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Li River was next on the agenda. A stunning area that is surrounded by huge limestone mountains, it reminded me very much of Halong Bay. Actually that’s exactly what it looked like. The weather wasn’t on our side so visibility was pour and the rain was stop-start the entire journey. I can’t take away from the beauty of these mountains but because of the time Fran and I have spent in Vietnam, where there are an abundance them, it did unfortunately take away the magic for me. It’s really hard not to sound ungrateful about this amazing trip but we felt again as if we’ve seen all this before, and you can’t compare to our amazing Halong Bay trip! Fran and I came away feeling like we still hadn’t left Vietnam and had yet to enter China. Fingers crossed this feeling changes.

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After a full nights sleep in hotel beds, we hired bikes and cycled around the magnificent mountains that surround the small town of Yangshou. It was a wonderful sight cycling through local villages and rural areas of China. We watched as locals planted rice and the buffaloes ploughed the stodgy mud paddies. It looked like back breaking work but as their only source of income is it a job they do well, rain or shine.
Our final stop was a limestone mountain with a huge curve near the top that is in the shape of a moon. Funnily enough named Moon Hill it is a pretty spectacular site. It was once a cave that has since collapsed and left this gigantic hole in the rock. We climbed the 800 steps to the top and took in the wonderful views of the surrounding area. Once we recovered from the intense climb we took some wicked photos and then headed back down for a well deserved lunch!!moon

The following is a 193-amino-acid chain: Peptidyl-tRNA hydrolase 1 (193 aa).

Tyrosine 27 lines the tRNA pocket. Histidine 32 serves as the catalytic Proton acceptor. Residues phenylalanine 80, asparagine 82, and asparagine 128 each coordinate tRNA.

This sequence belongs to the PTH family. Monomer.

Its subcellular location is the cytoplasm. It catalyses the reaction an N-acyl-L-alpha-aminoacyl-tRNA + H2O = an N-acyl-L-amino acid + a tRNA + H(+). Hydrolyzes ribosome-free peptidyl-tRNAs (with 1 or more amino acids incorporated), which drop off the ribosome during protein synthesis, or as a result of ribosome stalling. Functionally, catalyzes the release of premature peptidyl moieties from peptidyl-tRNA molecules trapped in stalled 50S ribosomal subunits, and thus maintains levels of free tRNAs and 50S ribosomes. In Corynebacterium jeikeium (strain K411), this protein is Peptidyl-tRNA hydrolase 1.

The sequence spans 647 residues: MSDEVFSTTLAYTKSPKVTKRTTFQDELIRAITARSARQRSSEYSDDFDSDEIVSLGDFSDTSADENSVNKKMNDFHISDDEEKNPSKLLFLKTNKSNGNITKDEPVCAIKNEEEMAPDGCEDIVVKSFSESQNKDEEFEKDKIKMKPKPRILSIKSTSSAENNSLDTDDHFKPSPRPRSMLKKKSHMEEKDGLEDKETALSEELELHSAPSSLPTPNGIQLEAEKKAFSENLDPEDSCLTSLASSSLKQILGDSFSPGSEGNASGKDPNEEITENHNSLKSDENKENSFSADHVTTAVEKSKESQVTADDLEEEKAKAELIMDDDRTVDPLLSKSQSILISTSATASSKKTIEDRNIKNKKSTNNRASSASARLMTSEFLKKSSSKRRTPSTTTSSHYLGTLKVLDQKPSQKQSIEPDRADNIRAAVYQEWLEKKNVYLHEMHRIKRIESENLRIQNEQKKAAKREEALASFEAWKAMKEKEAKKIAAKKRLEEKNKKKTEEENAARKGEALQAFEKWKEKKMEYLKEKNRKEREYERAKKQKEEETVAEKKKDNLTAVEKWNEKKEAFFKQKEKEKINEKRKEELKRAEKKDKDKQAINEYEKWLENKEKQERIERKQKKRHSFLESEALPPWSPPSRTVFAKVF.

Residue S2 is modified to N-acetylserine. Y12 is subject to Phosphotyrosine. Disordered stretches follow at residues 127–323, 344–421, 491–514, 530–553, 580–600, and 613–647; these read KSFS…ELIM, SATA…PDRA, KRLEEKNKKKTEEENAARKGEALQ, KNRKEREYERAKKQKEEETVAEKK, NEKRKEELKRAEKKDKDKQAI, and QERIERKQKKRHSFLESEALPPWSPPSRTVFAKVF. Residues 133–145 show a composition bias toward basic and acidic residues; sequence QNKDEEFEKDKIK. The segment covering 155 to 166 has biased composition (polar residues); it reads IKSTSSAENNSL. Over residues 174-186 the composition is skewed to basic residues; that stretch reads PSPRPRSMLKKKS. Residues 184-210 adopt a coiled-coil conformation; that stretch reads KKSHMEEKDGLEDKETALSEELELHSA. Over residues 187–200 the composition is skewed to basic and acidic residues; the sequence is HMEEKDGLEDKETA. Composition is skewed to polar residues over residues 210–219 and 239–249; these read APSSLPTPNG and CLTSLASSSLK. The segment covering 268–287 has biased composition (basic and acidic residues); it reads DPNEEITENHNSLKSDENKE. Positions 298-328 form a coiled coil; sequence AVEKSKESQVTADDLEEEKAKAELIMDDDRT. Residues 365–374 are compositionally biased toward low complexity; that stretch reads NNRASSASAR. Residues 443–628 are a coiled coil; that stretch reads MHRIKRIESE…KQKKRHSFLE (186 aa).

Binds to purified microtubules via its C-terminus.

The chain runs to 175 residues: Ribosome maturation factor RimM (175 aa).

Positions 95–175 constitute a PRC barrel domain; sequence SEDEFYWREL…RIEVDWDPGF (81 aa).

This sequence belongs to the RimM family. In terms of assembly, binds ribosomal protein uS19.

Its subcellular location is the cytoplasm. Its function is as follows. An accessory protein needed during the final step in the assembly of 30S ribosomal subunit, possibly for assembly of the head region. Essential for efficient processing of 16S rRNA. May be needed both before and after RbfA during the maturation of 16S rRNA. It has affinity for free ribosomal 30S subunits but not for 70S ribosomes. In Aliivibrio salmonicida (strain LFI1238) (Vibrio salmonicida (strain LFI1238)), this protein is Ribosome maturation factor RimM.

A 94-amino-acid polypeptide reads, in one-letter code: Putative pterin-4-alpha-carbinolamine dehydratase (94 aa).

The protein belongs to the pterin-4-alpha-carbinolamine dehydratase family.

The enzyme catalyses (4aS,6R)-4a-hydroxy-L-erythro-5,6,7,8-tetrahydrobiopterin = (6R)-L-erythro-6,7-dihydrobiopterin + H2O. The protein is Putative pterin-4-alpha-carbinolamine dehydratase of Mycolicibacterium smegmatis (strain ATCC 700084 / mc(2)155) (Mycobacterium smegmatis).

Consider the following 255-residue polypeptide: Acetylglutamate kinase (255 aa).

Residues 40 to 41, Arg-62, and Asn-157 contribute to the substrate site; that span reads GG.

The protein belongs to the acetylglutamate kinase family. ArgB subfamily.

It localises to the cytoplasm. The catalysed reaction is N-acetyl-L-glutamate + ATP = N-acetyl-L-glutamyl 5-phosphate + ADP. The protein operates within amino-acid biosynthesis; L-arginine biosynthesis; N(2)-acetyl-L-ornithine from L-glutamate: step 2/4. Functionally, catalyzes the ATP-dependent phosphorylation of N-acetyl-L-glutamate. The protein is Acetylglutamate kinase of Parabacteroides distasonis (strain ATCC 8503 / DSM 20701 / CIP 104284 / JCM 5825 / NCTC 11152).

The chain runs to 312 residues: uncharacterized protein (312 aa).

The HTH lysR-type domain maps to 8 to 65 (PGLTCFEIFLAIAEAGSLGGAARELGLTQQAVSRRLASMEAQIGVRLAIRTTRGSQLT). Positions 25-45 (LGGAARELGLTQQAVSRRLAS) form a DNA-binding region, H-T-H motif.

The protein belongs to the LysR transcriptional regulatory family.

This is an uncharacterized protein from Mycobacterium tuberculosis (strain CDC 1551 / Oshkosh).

While in Yangshou we were taken to a REALLY traditional food market full of fruits, vegetables and meats. Maybe it was a little to traditional for us mere westerners, as what I thought was a small deer hanging ready for slaughter actually turned out to be a dog. And I was out! I’ve seen some weird stuff on this trip but that there was the cherry!! Next stop please?

A 13 hour night train and a 2 1\2 hour bullet train and we’d made it to the next stop -Yichang. I’ve got to add here how crazy nuts the Chinese people are when it comes to travel. As soon as an announcement is made that gates will be opening a stampede literally erupts and chaos ensues. It’s as if it’s first come first serve for these trains but the funny thing is everyone has an allocated seat. Get a grip people, you will get on the train – stop pushing me out the damn way! I know this will be something none of us get used to.

fran and me on train

Third Stop – Yichang